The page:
Operating cycle representations for road vehicles
Doctoral thesis, 2019

This thesis discusses different ways to represent road transport operations mathematically. The intention is to make more realistic predictions of longitudinal performance measures for road vehicles, such as the CO2 emissions. It is argued that a driver and vehicle independent description of relevant transport operations increase the chance that a predicted measure later coincides with the actual measure from the vehicle in its real-world application. This allows for fair comparisons between vehicle designs and, by extension, effective product development.

Three different levels of representation are introduced, each with its own purpose and application.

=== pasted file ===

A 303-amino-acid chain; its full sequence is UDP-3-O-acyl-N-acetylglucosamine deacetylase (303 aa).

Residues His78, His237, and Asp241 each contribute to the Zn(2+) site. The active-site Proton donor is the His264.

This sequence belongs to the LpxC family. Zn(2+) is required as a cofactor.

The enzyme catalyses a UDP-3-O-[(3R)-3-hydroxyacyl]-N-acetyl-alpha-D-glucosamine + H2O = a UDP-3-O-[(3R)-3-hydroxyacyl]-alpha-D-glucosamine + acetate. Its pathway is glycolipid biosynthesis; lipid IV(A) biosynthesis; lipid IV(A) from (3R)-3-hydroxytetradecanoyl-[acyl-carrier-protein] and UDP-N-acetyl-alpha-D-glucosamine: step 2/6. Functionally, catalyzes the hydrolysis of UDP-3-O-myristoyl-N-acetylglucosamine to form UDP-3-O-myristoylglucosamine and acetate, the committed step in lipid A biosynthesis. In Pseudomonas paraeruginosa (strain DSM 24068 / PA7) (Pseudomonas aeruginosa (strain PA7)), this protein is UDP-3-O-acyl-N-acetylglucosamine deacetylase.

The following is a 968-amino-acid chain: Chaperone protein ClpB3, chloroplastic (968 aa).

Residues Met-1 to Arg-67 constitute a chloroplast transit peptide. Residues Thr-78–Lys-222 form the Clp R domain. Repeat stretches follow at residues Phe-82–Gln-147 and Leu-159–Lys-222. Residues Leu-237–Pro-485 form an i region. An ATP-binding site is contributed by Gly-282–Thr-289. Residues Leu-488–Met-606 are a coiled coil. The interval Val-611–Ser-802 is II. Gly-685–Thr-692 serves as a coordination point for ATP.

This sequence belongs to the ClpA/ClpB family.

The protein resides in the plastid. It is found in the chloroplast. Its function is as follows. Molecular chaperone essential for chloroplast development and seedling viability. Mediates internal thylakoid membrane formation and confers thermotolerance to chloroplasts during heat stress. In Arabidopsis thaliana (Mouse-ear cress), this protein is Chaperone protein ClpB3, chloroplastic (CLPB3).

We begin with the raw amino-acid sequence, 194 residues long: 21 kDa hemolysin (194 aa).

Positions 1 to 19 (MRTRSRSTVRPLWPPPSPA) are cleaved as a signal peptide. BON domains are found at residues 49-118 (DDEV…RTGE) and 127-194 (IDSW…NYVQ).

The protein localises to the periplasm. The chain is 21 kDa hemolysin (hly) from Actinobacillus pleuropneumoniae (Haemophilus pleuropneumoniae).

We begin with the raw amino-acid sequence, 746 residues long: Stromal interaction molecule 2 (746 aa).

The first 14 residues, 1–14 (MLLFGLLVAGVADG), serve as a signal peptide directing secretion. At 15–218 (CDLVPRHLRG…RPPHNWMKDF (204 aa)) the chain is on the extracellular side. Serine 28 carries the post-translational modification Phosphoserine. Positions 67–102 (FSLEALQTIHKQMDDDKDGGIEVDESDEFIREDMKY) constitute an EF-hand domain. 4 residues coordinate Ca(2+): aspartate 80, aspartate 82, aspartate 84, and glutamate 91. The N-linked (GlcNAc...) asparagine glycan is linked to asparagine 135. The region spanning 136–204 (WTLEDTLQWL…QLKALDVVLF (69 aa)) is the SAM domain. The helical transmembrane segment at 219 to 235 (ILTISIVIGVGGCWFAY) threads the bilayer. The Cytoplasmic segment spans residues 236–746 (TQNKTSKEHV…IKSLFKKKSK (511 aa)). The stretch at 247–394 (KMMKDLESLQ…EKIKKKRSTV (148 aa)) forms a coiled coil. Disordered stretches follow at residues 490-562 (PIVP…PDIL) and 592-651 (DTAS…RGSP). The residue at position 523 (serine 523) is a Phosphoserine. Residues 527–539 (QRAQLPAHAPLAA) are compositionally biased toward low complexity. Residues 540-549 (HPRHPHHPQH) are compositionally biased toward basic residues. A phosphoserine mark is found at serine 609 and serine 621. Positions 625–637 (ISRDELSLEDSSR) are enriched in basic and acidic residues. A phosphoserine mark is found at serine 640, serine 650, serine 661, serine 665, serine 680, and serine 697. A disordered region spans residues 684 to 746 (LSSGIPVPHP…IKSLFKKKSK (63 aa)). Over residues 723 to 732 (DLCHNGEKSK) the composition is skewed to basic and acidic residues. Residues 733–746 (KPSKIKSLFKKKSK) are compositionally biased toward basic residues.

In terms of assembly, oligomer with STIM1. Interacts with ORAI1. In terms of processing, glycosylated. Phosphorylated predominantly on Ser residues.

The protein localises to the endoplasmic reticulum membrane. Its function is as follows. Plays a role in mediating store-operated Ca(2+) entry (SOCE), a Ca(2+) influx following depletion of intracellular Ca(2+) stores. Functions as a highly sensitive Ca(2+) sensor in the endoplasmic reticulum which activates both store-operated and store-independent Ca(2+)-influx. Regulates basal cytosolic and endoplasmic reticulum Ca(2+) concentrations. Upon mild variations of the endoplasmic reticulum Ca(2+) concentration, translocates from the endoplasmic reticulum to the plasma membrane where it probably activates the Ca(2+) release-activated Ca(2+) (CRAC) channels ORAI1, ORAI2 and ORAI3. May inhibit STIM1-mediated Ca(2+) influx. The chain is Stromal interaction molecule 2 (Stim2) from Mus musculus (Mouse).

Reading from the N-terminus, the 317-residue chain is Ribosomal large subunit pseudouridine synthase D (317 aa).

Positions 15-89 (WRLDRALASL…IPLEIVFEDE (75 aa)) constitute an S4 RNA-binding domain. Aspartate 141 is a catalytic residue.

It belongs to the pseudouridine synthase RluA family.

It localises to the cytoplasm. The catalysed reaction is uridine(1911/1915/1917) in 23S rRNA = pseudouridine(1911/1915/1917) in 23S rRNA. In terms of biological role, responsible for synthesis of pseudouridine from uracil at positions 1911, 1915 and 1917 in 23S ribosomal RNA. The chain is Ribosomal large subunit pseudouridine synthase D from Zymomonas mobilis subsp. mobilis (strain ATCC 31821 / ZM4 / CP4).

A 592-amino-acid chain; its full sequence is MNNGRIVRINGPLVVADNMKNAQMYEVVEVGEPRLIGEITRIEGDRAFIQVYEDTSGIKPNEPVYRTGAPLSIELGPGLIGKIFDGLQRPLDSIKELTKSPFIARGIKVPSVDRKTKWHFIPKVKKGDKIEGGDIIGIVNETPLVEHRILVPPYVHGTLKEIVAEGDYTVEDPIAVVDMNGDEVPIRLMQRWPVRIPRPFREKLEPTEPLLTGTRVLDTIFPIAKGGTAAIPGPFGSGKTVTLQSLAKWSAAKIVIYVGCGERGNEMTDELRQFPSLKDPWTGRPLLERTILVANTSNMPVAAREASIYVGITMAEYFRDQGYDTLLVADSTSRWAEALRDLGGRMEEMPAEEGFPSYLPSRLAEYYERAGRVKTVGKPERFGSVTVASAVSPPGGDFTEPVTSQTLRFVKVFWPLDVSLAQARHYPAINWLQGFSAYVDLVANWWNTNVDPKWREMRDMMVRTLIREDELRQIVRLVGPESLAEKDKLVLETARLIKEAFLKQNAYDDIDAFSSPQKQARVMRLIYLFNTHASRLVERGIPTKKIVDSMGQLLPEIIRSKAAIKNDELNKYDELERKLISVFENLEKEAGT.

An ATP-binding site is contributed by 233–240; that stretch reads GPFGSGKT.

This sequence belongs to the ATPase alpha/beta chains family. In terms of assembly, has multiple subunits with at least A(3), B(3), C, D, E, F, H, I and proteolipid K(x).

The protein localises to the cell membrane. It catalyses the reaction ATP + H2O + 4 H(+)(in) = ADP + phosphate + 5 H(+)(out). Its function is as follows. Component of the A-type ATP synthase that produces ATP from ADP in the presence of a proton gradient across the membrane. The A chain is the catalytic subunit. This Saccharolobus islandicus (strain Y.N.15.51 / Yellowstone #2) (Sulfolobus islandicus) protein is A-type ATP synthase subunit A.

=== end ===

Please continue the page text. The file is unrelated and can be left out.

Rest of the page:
The first representation, called the bird's eye view, is a broad, high-level description with few details. It can be used to give a rough picture of the collection of all transport operations that a vehicle executes during its lifetime. It is primarily useful as a classification system to compare different applications and assess their similarity.

The second representation, called the stochastic operating cycle (sOC) format, is a statistical, mid-level description with a moderate amount of detail. It can be used to give a comprehensive statistical picture of transport operations, either individually or as a collection. It is primarily useful to measure and reproduce variation in operating conditions, as it describes the physical properties of the road as stochastic processes subject to a hierarchical structure.